Ransomware

Let's take a moment out to talk about ransomware. Ransomware is caused by a malware infection and ransomware effectively encrypts the data on an infected computer. Some variants will also target system components like routers and other other things you probably haven't heard of like switches and hubs. Don't worry about that now, please. And in effect what it'll do is it'll post a notice on your screen demanding payment, typically via Bitcoin or another type of cryptocurrency like Monero or something like that. And that is necessary to give you the decryption key which will allow you to get your data back. Now keep in mind the vast majority of malware isn't some super sophisticated attack code like you'd see in a movie. It doesn't have to be. One other thing to mention, HHS considers a ransomware infection - even though it's scrambling your data, not stealing it - it considers that to be a data breach, which again is a reportable event. As it is malware, it's delivered like most malware. So that would mean emails with infected web links and/or attachments, compromised or malicious websites. That includes what's called malvertising, where it's basically it's an ad would you click on it and it actually takes you to an infected site even though it looks like just an innocent ad. And you can also get downloads directly from the Internet, can also be compromised and also direct connections to someone in your system. Like someone else on your network has been infected. They can infect you or something that you plug into your system could be infected. The WannaCry infection, which came out in early 2018, it was delivered by a type of malware called a worm, which is self replicating. So once it got out there, it just kept jumping on.

 

In effect, it was looking for systems that had not updated software and gotten rid of a certain Microsoft functionality that Microsoft had directed to be gotten rid of years ago. People left it on the system. That's what WannaCry attacked. Now, some variants will use attachments that look like gibberish and suggest that the recipient should enable what are called macros if the message isn't rendering clearly. As soon as they're enabled, it attacks. A macro is basically a task automator in Microsoft Office. It's always best to leave those disabled. Ransomware more and more commonly is being used against networks as opposed to individual computers. There was a big spike in high profile attacks, especially against a few hospitals, in early 2016. I guess the question then that begs is how much would you be willing to pay if an attacker encrypted your office's document storage database or all of your billing records?

 

Now, how do you prevent it? First and foremost, keep all of your software up to date. Like most malware, it's attacking flaws in older systems that haven't been updated yet because most people aren't up to date with their systems. Attackers know this and, say it's something that should have been updated two years ago, a lot of people haven't done it, and that's an open door for attackers to go through. Data backups are also critically important because even if something does take down your system like this, if your data is backed up, you can basically flush out all of that, get the thing off your system, update your software and then repopulate the system from the data backups. One thing to realize with that though is it shouldn't be directly connected to the network because all ransomware, once it gets in network, starts fishing around for every network connection it can to infect. Once it's infected everything that's a problem, if your data backups are connected because they'll be infected too. Once again, disable macros in Microsoft Office. Another thing that's great to use is application whitelisting, which is a security measure, which again acts like an invite only party in that the only software that's allowed to run on your system is stuff that's been whitelisted or allowed. It's not impervious. No security measure really is. There's no such thing as perfect security. I digress, but it's very, very helpful and a lot of times that too will block ransomware attempts. Also security awareness training can greatly reduce the likelihood of an initial attack succeeding because people can see what's happening and also that will increase the likelihood that an attack is reported once it happens, giving you a much better chance to stop it early.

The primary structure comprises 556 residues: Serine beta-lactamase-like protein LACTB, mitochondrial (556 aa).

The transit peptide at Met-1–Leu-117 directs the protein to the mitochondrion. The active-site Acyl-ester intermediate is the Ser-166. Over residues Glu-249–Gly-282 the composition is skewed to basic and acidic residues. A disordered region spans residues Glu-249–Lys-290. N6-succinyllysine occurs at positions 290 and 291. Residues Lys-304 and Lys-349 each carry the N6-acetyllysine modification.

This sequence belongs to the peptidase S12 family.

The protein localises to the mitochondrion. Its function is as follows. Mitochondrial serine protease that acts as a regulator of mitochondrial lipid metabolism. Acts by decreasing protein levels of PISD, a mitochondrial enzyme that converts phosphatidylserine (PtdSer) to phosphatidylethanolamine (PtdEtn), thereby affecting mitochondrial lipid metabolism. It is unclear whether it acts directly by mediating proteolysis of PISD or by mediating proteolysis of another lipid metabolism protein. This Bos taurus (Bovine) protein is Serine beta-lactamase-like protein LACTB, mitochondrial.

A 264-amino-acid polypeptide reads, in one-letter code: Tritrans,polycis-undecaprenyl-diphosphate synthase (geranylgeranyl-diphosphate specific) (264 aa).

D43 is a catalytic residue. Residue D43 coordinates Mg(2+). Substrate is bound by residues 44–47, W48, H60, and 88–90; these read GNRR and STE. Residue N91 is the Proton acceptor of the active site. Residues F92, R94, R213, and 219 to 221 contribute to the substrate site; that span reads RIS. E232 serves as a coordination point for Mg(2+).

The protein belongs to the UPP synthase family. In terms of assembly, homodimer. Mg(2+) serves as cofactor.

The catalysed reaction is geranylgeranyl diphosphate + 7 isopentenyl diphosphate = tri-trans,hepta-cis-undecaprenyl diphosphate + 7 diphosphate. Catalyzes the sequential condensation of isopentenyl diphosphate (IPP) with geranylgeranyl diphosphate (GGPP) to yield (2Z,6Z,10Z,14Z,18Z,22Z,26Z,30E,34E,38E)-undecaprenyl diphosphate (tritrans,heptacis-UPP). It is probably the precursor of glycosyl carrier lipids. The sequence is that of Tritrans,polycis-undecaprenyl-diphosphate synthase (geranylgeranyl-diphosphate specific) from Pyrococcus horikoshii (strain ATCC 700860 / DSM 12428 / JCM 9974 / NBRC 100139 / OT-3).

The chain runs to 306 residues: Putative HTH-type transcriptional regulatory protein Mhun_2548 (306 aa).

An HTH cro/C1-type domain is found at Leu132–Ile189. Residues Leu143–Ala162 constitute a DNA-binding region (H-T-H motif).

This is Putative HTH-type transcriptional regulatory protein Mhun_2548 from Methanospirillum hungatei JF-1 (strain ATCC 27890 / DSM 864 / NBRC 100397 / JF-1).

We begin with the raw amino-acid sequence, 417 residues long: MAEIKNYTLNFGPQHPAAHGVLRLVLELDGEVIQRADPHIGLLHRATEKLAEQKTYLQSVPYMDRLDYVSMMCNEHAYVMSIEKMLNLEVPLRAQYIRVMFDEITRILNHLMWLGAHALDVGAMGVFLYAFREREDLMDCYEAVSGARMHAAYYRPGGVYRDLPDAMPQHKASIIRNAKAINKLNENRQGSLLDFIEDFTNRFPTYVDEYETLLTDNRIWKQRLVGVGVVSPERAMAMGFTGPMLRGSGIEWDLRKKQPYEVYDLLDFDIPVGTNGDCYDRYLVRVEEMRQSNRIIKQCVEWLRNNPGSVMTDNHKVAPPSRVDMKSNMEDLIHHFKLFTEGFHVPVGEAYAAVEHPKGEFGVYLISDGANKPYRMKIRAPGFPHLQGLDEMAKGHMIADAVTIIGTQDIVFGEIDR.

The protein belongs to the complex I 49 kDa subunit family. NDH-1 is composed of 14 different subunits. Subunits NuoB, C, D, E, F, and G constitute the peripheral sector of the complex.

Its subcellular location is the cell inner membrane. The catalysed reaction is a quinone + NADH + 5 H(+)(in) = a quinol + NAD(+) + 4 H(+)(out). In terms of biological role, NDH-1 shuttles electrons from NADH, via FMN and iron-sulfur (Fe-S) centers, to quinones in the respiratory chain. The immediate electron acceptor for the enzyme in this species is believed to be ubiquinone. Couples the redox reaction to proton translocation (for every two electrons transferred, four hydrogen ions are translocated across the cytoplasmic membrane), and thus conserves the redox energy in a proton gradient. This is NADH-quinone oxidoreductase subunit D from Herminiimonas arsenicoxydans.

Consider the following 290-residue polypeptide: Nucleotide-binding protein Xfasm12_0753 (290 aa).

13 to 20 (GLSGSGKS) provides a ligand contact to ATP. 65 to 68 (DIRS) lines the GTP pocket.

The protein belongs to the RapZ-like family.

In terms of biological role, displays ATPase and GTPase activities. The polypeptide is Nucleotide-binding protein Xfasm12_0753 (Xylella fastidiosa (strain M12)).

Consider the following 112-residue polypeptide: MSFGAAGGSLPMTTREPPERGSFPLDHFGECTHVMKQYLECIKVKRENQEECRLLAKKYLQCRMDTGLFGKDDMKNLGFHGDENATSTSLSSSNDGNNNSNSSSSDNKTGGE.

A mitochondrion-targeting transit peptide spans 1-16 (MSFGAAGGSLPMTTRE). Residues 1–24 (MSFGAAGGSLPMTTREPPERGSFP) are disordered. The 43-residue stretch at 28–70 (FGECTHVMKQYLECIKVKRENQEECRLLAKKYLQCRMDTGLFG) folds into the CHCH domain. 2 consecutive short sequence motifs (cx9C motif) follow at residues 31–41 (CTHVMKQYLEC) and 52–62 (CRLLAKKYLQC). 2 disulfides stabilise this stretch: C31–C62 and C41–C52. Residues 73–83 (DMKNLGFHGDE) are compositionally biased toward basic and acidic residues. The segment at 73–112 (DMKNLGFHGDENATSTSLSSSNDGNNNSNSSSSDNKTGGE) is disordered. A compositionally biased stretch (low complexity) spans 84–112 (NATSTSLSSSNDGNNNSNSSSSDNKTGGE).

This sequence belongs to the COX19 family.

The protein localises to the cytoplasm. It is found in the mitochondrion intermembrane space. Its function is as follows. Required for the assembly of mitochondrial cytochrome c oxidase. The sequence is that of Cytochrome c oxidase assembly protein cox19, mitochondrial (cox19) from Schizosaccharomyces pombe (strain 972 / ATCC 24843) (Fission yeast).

Ransomware typically encrypts the data on the infected computer.

  • A pop-up notice on your screen will demand payment (via cryptocurrency like Bitcoin) to give you the decryption key
  • Ransomware is delivered like most malware:
    • Emails with infected weblinks and/or attachments
    • Compromised or malicious websites (including malvertising (the practice of incorporating malware in online advertisements)) or downloads, and
    • Direct connections to media or another system component that’s infected

What steps can prevent a ransomware attack from succeeding?

  • Keep software up-to-date
  • Regularly back up your data (shouldn’t be directly connected to the network)
  • Disable “macros” function in Microsoft Office
  • Use application whitelisting (only approved software applications are permitted to be present and active on a computer system)
  • Provide security awareness training to reduce the likelihood of an initial attack succeeding
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